High decibel levels in hospitals disturbs both patients and doctors, and increases medical error risks, according to a study.
Noise made by speakers, electronic devices, heating and cooling systems and by loud voices of employees and visitors can result in lapses in short-term memory, according to the study by Johns Hopkins University researchers, reports News Wise wire.
During a two-year research project, acoustics experts Ilene Busch-Vishniac and James E. West found that hospital noise is among the top complaints of both patients and hospital staff members, but that little is being done to address the problem.
Since 1960, average daytime hospital sound levels around the world have risen from 57 decibels to 72 and night-time levels have jumped from 42 decibels to 60, the researchers found.
All of these figures exceed the World Health Organisation's 1995 hospital noise guidelines, which suggest that sound levels in patient rooms should not exceed 35 decibels, they say in the study.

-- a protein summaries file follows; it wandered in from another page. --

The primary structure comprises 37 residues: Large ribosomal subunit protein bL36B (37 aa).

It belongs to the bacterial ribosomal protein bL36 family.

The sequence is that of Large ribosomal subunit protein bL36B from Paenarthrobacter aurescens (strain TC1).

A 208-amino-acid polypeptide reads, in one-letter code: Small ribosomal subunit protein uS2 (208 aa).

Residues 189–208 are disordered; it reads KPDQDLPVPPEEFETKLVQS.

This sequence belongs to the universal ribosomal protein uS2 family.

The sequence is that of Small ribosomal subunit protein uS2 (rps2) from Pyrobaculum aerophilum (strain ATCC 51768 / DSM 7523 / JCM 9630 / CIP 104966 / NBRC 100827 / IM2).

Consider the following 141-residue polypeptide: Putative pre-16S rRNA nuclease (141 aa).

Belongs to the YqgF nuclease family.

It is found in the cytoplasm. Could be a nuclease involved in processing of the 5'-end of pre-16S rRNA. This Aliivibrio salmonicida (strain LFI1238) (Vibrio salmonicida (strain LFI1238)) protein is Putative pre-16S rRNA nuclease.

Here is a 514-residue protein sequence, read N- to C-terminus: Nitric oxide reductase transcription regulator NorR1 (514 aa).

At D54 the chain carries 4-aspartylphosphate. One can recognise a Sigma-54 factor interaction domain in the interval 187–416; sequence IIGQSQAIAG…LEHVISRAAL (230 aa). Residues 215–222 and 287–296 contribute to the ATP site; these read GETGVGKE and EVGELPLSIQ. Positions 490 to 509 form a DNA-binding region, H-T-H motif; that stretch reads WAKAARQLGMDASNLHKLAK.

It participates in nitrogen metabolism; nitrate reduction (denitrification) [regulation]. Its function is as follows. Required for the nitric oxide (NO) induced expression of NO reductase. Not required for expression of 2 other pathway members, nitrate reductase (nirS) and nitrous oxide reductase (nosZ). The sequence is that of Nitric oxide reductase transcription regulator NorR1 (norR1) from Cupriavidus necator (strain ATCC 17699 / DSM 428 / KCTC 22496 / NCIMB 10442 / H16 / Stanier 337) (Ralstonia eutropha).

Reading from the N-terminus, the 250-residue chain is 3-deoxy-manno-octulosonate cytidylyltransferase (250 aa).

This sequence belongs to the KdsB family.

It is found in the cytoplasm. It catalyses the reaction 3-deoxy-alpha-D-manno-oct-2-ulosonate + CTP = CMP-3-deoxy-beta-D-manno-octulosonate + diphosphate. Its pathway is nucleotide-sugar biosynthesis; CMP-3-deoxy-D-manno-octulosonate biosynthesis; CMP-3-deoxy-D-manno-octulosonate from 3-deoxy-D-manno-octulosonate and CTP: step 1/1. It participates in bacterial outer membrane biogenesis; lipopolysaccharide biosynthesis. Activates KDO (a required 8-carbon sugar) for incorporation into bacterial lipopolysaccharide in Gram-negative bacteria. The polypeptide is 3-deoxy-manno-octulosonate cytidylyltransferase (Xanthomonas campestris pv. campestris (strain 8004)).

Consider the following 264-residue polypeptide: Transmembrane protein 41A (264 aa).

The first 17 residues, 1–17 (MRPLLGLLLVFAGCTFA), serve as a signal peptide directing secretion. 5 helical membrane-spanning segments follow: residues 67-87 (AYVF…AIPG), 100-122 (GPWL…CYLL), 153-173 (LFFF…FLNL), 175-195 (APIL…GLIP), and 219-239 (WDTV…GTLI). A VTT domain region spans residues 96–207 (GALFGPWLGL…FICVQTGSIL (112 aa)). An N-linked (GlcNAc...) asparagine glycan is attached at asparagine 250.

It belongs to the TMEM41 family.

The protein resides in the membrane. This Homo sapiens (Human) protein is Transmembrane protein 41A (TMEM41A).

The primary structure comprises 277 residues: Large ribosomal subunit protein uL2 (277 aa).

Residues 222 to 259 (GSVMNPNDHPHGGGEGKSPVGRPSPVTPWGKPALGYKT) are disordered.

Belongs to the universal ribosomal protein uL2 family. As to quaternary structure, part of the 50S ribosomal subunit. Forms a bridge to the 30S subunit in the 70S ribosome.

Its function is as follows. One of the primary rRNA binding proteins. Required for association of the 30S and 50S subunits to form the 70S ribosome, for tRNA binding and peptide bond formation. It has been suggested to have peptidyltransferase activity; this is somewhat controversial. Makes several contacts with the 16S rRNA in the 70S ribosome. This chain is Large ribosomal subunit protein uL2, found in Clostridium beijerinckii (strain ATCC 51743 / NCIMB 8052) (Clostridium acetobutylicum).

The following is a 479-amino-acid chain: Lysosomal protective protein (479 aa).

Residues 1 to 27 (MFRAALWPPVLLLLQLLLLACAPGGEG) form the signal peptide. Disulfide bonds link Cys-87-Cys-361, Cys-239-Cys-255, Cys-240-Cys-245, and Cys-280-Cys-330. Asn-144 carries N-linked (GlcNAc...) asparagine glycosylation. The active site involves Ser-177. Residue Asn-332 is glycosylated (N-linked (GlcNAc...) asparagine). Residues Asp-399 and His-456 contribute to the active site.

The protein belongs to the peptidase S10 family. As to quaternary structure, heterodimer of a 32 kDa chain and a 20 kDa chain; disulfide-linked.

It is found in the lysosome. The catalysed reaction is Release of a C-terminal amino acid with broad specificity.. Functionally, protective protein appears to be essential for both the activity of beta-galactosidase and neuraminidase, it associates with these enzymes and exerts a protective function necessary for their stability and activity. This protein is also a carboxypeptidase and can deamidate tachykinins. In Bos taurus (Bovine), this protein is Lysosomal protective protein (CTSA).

The measurements vary little among different types of hospitals, indicating the problem is pervasive.
Much of the hospital noise falls in the human speech frequency range, making oral communication more difficult. This can force doctors and nurses to speak even louder to be heard, further boosting the noise level.
The researchers who presented their findings at the annual meeting of the Acoustical Society of America, held recently in Minneapolis, say that the majority of hospital noise problems, particularly involving the air handlings systems, are not that easy to fix.